Service tax paid by Service provider, on being pointed out by Department, can be treated as business expenditure
We are sharing with you an important judgment of the Hon’ble High Court of Gujarat in the case of Commissioner of Income Tax-III Vs. Kaypee Mechanical India (P.) Ltd. [(2014) 45 taxmann.com 363 (Gujarat)] on the following issue:
Where assessee had not collected and deposited Service tax but on being pointed out, deposited the same along with Interest, can it be treated as expenditure deductible under Section 37 of the Income Tax Act, 1961?
Facts & background:
The Department conducted an audit of records of Kaypee Mechanical India (P.) Ltd. (“Kaypee” or “the Assessee”) for the Financial Year 2003-04 to 2006-07. During the audit, the authorities raised an audit objection pointing out that the Assessee had not collected the service tax on mechanical erection and installation of plant and machinery, structure work, piping work, etc., for the period from financial year 2003-04 to 2006-07. Therefore, a demand of service tax of Rs. 23,07,450 along with interest of Rs. 9,36,353 was raised on Kaypee.
The Assessee deposited the amount of Rs. 32,44,004 towards the demand raised by the Department out of its own pocket. Further, Kaypee claimed the deduction of Service tax paid along with interest as business expenditure.
The Revenue contended that the Assessee should not be allowed to claim deduction of the Service tax paid along with interest as expenditure since the amount has been paid by Kaypee as an infraction of law.
The Commissioner (A) and the Hon’ble CESTAT accepted the contention of the Assessee. The Hon’ble CESTAT held that Kaypee has rightly debited the Service tax and interest thereon as expenses in the P/L account. The Revenue did not produce any material on record that the Service tax including interest which is debited in the P/L A/c had been recovered by Kaypee from its Service recipients. Therefore, the Service tax and interest thereon shall be treated as expenses of the Assessee, which were incidental and arising out of the business of Kaypee. The interest payment is compensatory in nature. Accordingly, it was held that the expenses incurred by the Assessee have direct nexus with the business operation of Kaypee. Therefore, the expenses are allowable under Section 37 of the Income Tax Act, 1961 (“the IT Act”) as incurred wholly and exclusively for business purposes.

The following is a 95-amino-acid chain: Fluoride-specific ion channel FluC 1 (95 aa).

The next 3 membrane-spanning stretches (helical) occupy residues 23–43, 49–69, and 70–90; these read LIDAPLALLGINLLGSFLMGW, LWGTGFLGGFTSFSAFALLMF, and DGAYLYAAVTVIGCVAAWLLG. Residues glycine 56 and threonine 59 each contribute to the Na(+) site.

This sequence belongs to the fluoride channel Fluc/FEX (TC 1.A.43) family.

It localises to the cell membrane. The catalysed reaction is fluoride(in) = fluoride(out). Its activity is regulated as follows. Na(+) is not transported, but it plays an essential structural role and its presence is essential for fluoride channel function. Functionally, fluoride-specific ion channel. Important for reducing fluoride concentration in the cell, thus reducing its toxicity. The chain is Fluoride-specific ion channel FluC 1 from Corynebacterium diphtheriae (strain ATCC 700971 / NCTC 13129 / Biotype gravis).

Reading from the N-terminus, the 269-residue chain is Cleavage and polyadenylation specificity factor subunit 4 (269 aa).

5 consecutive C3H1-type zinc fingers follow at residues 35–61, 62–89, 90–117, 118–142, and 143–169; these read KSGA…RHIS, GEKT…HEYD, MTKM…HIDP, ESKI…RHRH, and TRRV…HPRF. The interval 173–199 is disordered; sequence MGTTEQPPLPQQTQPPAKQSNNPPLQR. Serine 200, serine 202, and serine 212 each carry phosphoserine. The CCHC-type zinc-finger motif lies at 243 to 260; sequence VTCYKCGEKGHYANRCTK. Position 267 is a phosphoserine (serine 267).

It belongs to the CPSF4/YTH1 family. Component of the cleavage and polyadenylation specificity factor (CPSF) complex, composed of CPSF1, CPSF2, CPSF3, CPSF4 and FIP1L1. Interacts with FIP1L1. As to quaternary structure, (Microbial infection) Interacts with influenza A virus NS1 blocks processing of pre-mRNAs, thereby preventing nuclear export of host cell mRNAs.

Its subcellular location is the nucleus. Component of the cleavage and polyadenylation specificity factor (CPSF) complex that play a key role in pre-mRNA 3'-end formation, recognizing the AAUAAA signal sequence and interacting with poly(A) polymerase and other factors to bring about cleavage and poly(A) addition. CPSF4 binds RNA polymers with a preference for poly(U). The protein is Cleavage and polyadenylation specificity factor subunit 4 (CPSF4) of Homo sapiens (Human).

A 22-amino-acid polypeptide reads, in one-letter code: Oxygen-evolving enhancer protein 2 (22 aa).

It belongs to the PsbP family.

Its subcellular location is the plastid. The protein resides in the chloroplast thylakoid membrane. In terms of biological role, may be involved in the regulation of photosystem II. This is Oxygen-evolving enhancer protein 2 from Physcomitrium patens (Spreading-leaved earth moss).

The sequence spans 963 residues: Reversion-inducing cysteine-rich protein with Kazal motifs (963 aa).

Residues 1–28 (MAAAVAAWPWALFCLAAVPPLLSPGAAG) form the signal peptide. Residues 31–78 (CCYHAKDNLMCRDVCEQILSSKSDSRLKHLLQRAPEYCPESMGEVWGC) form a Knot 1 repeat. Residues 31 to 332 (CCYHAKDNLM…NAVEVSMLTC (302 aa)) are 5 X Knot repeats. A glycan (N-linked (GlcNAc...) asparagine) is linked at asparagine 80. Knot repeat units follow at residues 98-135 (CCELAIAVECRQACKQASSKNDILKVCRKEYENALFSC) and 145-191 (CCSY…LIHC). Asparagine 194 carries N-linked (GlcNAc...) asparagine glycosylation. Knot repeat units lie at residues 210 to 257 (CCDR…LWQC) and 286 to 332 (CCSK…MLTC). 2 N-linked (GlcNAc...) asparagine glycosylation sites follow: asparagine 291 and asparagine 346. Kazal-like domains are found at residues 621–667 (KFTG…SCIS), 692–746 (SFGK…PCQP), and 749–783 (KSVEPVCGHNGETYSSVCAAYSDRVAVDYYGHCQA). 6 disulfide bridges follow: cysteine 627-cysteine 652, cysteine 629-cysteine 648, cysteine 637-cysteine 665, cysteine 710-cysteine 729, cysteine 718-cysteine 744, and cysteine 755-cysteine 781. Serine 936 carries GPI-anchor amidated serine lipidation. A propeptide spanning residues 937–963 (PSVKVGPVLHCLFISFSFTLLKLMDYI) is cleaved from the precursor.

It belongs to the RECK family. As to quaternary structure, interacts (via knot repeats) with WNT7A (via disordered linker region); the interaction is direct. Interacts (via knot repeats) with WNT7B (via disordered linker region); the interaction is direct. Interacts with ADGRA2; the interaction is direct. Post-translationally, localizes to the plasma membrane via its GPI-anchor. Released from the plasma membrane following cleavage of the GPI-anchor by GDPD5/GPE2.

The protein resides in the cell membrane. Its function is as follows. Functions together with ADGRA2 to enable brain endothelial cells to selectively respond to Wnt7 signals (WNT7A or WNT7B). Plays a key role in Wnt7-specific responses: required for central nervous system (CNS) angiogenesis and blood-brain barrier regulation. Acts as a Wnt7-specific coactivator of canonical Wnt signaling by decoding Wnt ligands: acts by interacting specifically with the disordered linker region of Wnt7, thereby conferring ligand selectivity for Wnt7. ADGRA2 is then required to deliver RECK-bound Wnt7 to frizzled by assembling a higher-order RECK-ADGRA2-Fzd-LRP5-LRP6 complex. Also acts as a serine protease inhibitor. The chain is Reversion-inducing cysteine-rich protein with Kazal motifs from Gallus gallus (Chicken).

The Revenue filed an appeal against the order of the Hon’ble CESTAT with the Hon’ble Gujarat High Court.
The Hon’ble Gujarat High Court also upheld the view taken by the Hon’ble CESTAT and held that the amount was expended by the Assessee during the course of business, wholly and exclusively for the purpose of business. If the Assessee had taken proper steps and charged Service tax to the Service recipients and deposited with the Government, there was no question of the Assessee expending such sum. It is only because the Assessee failed to do so, that he had to expend the said amount, though it was not his primary liability. Be that as it may, this cannot be stated to be a penalty for infraction of law.
It is equally well settled that payment of interest is compensatory in nature and would not partake of the character of penalty.
Accordingly, it was held that Service tax and interest paid by the Assessee were rightly claimed as deductible business expenditure under Section 37 of the IT Act.
Therefore, the contention of the Revenue was rejected and the case was decided in favour of the Assessee.
Bimal Jain FCA, FCS, LLB, B.Com (Hons)
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